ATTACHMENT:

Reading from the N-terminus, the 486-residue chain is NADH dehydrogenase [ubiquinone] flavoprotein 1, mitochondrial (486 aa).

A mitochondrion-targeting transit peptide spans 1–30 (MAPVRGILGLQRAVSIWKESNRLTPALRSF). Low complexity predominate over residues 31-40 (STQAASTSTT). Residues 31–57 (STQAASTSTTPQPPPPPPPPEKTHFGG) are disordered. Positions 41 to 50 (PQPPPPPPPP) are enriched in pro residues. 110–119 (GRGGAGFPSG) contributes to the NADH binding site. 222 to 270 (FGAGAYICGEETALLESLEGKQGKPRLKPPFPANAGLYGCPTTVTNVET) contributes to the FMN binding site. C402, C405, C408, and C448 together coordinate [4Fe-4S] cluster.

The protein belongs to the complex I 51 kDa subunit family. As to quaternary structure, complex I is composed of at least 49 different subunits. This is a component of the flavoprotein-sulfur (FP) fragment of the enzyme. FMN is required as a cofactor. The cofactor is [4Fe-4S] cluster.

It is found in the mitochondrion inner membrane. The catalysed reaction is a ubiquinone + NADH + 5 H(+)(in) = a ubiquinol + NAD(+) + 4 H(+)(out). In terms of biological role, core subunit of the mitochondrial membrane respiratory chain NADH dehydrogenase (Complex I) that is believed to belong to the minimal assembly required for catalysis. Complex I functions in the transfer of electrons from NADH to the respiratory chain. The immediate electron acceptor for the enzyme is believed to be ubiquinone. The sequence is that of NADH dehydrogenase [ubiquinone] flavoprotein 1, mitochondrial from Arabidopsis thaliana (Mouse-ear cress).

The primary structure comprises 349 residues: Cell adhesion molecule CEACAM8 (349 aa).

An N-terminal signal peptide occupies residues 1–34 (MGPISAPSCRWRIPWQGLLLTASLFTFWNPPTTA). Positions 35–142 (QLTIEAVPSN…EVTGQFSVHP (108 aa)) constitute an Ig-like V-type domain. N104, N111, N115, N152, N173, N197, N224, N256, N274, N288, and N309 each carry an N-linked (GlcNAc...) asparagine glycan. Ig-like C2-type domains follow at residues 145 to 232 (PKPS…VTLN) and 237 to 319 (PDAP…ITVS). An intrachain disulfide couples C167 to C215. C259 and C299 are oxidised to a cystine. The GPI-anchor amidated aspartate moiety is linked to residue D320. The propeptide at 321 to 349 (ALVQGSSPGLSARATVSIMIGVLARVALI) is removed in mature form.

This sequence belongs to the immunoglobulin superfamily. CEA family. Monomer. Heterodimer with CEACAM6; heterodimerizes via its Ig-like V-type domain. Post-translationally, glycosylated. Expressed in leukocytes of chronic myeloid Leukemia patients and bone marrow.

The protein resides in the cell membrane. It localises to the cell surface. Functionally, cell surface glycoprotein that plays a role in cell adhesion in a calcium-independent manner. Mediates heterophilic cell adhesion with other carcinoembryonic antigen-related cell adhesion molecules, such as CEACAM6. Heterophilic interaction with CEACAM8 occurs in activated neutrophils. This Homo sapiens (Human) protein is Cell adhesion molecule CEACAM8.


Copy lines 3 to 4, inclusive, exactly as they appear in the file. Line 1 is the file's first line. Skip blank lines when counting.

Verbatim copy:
The protein belongs to the complex I 51 kDa subunit family. As to quaternary structure, complex I is composed of at least 49 different subunits. This is a component of the flavoprotein-sulfur (FP) fragment of the enzyme. FMN is required as a cofactor. The cofactor is [4Fe-4S] cluster.

It is found in the mitochondrion inner membrane. The catalysed reaction is a ubiquinone + NADH + 5 H(+)(in) = a ubiquinol + NAD(+) + 4 H(+)(out). In terms of biological role, core subunit of the mitochondrial membrane respiratory chain NADH dehydrogenase (Complex I) that is believed to belong to the minimal assembly required for catalysis. Complex I functions in the transfer of electrons from NADH to the respiratory chain. The immediate electron acceptor for the enzyme is believed to be ubiquinone. The sequence is that of NADH dehydrogenase [ubiquinone] flavoprotein 1, mitochondrial from Arabidopsis thaliana (Mouse-ear cress).